Approach a Priest or Deacon directly to arrange for a house blessing.
Contact your Parish or call your Parish Secretariat on Infant Baptism Schedules.
Different Parishes have various weekends for baptism.
Contact the Parish that you frequent to submit mass offerings and your intentions.
There is a small amount stipulated for mass offerings.
Please contact the Parish nearest to you for your request.
If Anointing for the Sick is required before an operation, please contact a priest from your Parish before admission to hospital.
Please contact a Priest from the Parish nearest the hospital to visit you. Priests of the churches closest to the main hospitals in Singapore are usually available for any Catholic who are hospitalised and are in need of a priest’s help. They visit the hospitals on a regular basis to bring communion to the sick and if informed they will visit you.
See list below for easy reference:
In cases of emergency, when a patient is in need of the Anointing of the Sick and a priest from the nearby church is unavailable, any priest who receives a call (and is available) will go to the hospital.
Policy for Funerals in the Archdiocese of Singapore
Funerals are often a time of distress for families and funeral arrangements under these circumstances can be challenging to coordinate multiple issues. The Archdiocese of Singapore in helping to streamline the course of action for families of the deceased is establishing broad principles which would assist the families.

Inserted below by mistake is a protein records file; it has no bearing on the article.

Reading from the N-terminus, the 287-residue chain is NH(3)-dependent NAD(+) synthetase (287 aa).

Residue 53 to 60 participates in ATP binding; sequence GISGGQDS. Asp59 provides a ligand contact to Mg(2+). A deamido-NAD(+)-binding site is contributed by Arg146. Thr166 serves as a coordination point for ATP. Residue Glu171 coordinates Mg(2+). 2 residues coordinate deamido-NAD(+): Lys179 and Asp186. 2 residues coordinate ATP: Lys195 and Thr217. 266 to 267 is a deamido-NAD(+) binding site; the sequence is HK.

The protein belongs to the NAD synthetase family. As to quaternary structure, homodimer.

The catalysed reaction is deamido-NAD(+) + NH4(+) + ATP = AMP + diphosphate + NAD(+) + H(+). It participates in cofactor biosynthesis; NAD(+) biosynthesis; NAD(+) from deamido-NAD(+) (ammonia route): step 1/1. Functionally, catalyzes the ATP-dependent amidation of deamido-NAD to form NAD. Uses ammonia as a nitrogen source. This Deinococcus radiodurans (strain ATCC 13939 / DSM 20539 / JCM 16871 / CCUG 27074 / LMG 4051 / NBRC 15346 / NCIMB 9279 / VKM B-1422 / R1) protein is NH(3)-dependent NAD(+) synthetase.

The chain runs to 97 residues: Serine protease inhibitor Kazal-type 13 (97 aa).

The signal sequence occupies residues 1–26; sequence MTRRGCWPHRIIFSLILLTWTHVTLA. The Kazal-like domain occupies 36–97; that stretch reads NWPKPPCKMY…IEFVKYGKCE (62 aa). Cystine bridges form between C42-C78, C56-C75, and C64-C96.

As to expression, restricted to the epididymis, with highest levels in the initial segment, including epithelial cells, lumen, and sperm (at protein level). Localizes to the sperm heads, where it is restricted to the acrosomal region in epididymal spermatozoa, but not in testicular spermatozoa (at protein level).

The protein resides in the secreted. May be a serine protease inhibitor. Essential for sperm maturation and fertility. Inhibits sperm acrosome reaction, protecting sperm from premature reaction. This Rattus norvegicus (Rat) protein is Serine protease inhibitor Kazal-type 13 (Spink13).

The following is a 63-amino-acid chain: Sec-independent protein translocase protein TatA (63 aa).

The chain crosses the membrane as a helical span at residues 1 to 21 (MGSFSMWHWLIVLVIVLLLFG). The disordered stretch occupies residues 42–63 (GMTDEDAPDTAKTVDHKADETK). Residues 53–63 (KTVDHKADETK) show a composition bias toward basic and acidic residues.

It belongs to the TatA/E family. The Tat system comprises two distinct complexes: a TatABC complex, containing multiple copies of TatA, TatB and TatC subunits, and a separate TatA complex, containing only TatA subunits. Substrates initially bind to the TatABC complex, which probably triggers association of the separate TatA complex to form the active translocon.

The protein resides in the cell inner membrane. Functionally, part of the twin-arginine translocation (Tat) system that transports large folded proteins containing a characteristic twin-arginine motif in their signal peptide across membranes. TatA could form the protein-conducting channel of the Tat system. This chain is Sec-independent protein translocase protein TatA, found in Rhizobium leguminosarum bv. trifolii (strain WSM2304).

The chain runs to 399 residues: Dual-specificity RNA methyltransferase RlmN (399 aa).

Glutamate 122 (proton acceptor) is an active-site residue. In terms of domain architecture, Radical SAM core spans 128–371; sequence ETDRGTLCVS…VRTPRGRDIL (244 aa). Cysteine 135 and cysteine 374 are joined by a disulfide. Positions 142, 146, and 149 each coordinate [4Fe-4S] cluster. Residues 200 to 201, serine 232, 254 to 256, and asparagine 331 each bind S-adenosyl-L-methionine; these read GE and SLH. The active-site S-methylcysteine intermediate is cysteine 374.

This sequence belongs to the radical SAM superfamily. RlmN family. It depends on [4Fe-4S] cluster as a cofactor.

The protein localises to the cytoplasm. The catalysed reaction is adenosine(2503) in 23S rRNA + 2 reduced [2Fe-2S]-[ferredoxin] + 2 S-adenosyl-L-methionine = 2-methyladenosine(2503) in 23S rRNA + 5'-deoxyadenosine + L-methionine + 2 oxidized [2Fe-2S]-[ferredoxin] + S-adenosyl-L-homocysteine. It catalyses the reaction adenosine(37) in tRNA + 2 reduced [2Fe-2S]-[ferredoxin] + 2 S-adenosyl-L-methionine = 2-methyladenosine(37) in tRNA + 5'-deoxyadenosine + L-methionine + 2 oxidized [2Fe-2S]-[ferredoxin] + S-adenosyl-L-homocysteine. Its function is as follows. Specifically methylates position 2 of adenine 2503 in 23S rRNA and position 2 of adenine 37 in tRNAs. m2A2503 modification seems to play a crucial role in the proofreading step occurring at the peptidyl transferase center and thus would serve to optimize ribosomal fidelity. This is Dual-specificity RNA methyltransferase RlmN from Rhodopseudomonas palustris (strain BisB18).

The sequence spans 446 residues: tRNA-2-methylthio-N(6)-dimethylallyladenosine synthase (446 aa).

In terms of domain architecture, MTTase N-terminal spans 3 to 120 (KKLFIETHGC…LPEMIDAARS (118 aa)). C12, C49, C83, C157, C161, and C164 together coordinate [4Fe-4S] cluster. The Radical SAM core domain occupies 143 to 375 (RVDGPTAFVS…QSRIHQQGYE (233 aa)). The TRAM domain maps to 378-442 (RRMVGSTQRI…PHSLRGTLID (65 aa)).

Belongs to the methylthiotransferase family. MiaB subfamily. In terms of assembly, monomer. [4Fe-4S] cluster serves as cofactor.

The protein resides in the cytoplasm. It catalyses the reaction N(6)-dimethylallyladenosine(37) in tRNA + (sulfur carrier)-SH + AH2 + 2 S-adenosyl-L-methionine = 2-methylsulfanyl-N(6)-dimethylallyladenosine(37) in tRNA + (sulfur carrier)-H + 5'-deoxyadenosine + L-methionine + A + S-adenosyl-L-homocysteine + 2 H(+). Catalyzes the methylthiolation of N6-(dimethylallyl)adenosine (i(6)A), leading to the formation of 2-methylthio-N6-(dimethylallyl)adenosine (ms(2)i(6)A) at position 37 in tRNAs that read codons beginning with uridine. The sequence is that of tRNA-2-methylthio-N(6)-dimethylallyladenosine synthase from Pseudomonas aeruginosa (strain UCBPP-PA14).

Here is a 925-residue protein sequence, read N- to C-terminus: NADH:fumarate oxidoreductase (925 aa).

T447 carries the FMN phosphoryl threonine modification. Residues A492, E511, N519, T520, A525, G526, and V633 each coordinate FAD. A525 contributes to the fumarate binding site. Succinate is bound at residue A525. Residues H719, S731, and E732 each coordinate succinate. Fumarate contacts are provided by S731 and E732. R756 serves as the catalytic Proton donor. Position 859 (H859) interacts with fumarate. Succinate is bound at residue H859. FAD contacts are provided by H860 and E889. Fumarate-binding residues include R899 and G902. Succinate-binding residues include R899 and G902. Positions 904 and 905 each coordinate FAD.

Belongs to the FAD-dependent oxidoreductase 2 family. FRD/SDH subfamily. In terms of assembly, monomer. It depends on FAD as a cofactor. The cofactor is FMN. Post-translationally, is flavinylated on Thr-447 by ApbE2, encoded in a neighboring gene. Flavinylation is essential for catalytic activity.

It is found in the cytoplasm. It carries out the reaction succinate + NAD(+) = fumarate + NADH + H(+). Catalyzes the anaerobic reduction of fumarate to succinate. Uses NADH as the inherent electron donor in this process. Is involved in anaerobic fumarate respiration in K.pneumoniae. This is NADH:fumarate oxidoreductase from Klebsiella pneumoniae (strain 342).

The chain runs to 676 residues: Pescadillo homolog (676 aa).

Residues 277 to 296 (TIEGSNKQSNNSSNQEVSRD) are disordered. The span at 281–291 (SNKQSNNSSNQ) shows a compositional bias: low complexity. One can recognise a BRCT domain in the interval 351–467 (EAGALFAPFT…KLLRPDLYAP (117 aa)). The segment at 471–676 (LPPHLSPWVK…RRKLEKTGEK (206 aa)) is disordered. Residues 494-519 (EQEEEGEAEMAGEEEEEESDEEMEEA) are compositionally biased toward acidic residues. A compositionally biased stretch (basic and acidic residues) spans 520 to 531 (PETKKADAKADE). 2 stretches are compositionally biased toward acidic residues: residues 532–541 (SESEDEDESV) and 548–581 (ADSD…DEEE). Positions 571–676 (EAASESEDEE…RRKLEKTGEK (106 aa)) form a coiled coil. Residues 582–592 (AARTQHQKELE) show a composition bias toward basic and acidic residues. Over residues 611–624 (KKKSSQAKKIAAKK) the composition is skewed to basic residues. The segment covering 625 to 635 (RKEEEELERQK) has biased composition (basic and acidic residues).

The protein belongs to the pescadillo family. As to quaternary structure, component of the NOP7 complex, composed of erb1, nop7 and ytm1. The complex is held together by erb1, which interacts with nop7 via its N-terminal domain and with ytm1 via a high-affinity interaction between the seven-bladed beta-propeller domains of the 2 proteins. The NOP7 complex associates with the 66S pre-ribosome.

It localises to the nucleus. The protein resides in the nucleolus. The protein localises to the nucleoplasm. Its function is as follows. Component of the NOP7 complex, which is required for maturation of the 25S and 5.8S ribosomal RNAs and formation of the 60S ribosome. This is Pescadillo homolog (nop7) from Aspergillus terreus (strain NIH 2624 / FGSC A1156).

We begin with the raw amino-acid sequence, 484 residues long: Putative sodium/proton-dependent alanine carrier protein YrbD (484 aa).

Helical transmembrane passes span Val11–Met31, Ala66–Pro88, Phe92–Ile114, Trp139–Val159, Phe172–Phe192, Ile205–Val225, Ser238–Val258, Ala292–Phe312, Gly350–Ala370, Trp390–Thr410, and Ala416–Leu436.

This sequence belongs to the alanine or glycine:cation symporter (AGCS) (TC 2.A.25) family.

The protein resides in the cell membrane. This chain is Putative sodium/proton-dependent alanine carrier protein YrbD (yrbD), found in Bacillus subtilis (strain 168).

- As a principle the funeral is normally arranged at the parish of the deceased.
- The parish of the deceased is determined by the parish that he/she normally had been attending for their Masses and liturgical services.
- Before arranging a time or day of funeral and cremation, do contact the parish concerned to determine the availability of a priest.
- In the event that the parish that was contacted is not the parish of the deceased, it would be the duty of the secretary to forward the information to the relevant parish and inform the families concerned.
- The parish secretary will assist in sourcing a priest of the parish or another priest for the families to conduct the funeral rites.
- For all other logistics in relation to the funeral day and rites, it will then be directed to the parish that will be conducting the funeral.
- In the case of dispute, the territorial parish will assume responsibility for the funeral.
- If the parish venue is not available, the parish should arrange for an alternative venue.
- In exceptional cases, the Mass for the funeral can be held at the venue of the wake.
Senate Communications – August 2018
For information regarding burial and cremation, read this article: Vatican’s instruction on burial and cremation.